The commission voted 3-2 Thursday to deny an ILWU appeal of a permit that allows APM Terminals to test automated terminal equipment at Pier 400.
The board of commissioners of the Port of Los Angeles voted 3-2 on Thursday morning to deny an appeal of a coastal development permit (CDP) that had been granted to APM Terminals to test equipment at its Pier 400 container terminal that eventually could be used to automate the facility.
APMT, an affiliate of Maersk Line, wants to operate automated battery-electric straddle carriers at Pier 400 container terminal, the largest in the port, to replace trucks that are currently used to move containers between quayside ship-to-shore cranes and the container yard.
Not only will that reduce air pollution, but John Ochs, senior director for West Coast labor relations and regulatory affairs at APMT said earlier this year that by using straddle carriers and reconfiguring its container yard,Pier 400 would be able to reduce the turn time for truckers moving containers to and from the port.
The appeal of the coastal development permit was filed by the International Longshore and Warehouse Union (ILWU), which fears it will result in the elimination of its members’ jobs and have a negative impact on the communities surrounding the port.
Hundreds of longshoremen and community members attended the commission meeting.
Jaime L. Lee, the president of the board of commissioners, said that she believed the Level 1 permit complied with the port’s master plan and was properly issued by Gene Seroka, the port’s executive director, who had the authority to issue the permit.
“I don’t believe there is anything within the scope of the work considered by APM Terminals that would raise it to the level of a Level 2 coastal development permit,” Lee said.
She was joined by Commissioners Lucia Moreno-Linares and Edward R. Renwick in denying the ILWU appeal.
Commissioners Anthony Pirozzi Jr. and Dianne Middleton voted to support the appeal.
Lee said while Pirozzi had pointed to some deficiencies in information provided, there was not a requirement that the permit “check every box and fill every line.”
“It’s not our job here to opine on whether or not this is a good business decision or a good investment,” she said, adding there also was not a requirement in the Level 1 CDP to create jobs or prevent the loss of jobs.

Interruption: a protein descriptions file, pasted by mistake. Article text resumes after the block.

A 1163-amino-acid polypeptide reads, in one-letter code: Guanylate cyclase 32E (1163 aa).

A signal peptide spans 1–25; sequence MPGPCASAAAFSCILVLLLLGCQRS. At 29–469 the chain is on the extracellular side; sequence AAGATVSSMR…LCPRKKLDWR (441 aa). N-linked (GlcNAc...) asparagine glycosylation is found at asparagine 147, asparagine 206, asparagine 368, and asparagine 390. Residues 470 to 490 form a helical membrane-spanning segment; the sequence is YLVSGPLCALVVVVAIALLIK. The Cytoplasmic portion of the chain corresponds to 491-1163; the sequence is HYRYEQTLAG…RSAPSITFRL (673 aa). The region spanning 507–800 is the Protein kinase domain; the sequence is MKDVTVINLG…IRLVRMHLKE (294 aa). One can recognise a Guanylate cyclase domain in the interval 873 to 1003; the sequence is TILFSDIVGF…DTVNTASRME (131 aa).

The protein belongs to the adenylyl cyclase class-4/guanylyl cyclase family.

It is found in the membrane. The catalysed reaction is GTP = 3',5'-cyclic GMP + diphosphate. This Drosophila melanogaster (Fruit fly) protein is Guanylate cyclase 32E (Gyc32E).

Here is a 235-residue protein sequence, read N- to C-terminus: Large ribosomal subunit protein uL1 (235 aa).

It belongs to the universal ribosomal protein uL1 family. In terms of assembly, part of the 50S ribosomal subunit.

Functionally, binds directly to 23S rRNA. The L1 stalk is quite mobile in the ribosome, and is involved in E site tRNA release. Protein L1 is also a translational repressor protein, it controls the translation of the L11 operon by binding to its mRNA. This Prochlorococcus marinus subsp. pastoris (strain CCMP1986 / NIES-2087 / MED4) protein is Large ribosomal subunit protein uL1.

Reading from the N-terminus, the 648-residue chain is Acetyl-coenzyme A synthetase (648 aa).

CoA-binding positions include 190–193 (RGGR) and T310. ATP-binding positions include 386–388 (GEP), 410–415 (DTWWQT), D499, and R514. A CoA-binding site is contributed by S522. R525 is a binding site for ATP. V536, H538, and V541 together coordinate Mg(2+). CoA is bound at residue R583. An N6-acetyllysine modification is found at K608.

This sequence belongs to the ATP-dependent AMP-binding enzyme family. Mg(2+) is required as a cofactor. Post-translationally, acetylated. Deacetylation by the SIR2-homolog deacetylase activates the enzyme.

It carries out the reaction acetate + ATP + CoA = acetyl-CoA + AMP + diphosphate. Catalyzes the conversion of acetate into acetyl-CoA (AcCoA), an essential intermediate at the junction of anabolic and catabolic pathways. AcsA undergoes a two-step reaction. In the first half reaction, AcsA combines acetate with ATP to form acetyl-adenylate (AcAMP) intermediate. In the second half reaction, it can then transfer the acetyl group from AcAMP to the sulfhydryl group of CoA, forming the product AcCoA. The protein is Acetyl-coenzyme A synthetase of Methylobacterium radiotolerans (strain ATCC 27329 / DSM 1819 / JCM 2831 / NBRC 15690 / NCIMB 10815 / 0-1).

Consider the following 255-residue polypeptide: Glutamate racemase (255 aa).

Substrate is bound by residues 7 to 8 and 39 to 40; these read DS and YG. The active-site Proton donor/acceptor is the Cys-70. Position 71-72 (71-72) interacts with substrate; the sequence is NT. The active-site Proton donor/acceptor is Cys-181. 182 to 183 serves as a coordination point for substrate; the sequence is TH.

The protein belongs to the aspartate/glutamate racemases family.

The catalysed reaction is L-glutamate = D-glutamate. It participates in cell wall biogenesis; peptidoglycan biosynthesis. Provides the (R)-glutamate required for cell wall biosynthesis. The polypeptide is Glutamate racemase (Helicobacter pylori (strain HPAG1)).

Middleton argued that the permit did not conform to the port’s master plan and would have significant adverse environmental impacts. She complained that the permit information was “vague and ambiguous” and that the company had not done an analysis of the impact on employment.
She said the union did not have sufficient information about APMT’s plans for Pier 400 “and neither do we.”
Middleton said employment is “absolutely part of the port’s master plan” and argued the effect that automation of the terminal might have on employment should be part of the review process for the permit.
“This is a major economic issue,” she said.
Los Angeles Mayor Eric Garcetti has been meeting with the union and APMT in recent months. A spokesman for the mayor issued a statement saying he “is strongly committed to a secure future for the men and women whose hard work has made our port the best in the world — and knows that continued success depends on all parties staying committed to productive discussions around training, safety and staffing programs that will strengthen the port and its workforce. The mayor will continue to engage all parties and is optimistic as talks move forward.”
The Pacific Maritime Association (PMA), the organization that negotiates labor contracts between employers and the ILWU, said the commissioners “acted in clear compliance with the port master plan and the law by enabling Pier 400 to modernize in order to stem the troubling loss of market share at the Port of Los Angeles and create one of the greenest terminals in the world.”
Renwick noted in his comments that while the Port of Los Angeles reported record container volumes in the past two years, it has lost 20% of market share in the past decade.
While ILWU members are legitimately concerned about job loss, he said, “unfortunately none of that is relevant to the decision we have to make.
“As an appointed representative, my leeway is narrow. I have to follow the law. I am not allowed to change the law,” he said.
After the vote, Los Angeles City Councilman Joe Buscaino said, “I will be asserting the City Council’s jurisdiction over this item and will bring it before the full council for a vote.”
Section 245 of the Los Angeles city charter says the City Council can veto the action of the board but “not amend or take any other action with respect to the board’s action” and that “an action vetoed by the council shall be remanded to the originating board, which … shall have the authority it originally held to take action on the matter.”
The PMA said, “If the City Council was to overturn the harbor commissioners’ decision, it would send a damaging message regarding the city’s commitment to environmental leadership and the continuing competitiveness of the Port of Los Angeles. The permit enabling terminal modernization was granted in compliance with the port master plan and local and state laws, and the automation that would follow is explicitly provided for under the terms of the collective bargaining agreement between the ILWU and PMA.
“Preventing port terminals from evolving to keep pace with the global economy and to combat climate change threatens to cause long-term damage to jobs, tax revenue and economic vitality for all of California,” said the PMA.
Wim Lagaay, president and CEO of APM Terminals North America in Charlotte, N.C., told the Press-Telegram newspaper that his company welcomed the commission’s decision and that the permit is “needed to utilize electric, clean-air equipment at Pier 400 (and) furthers the goals of the port master plan.”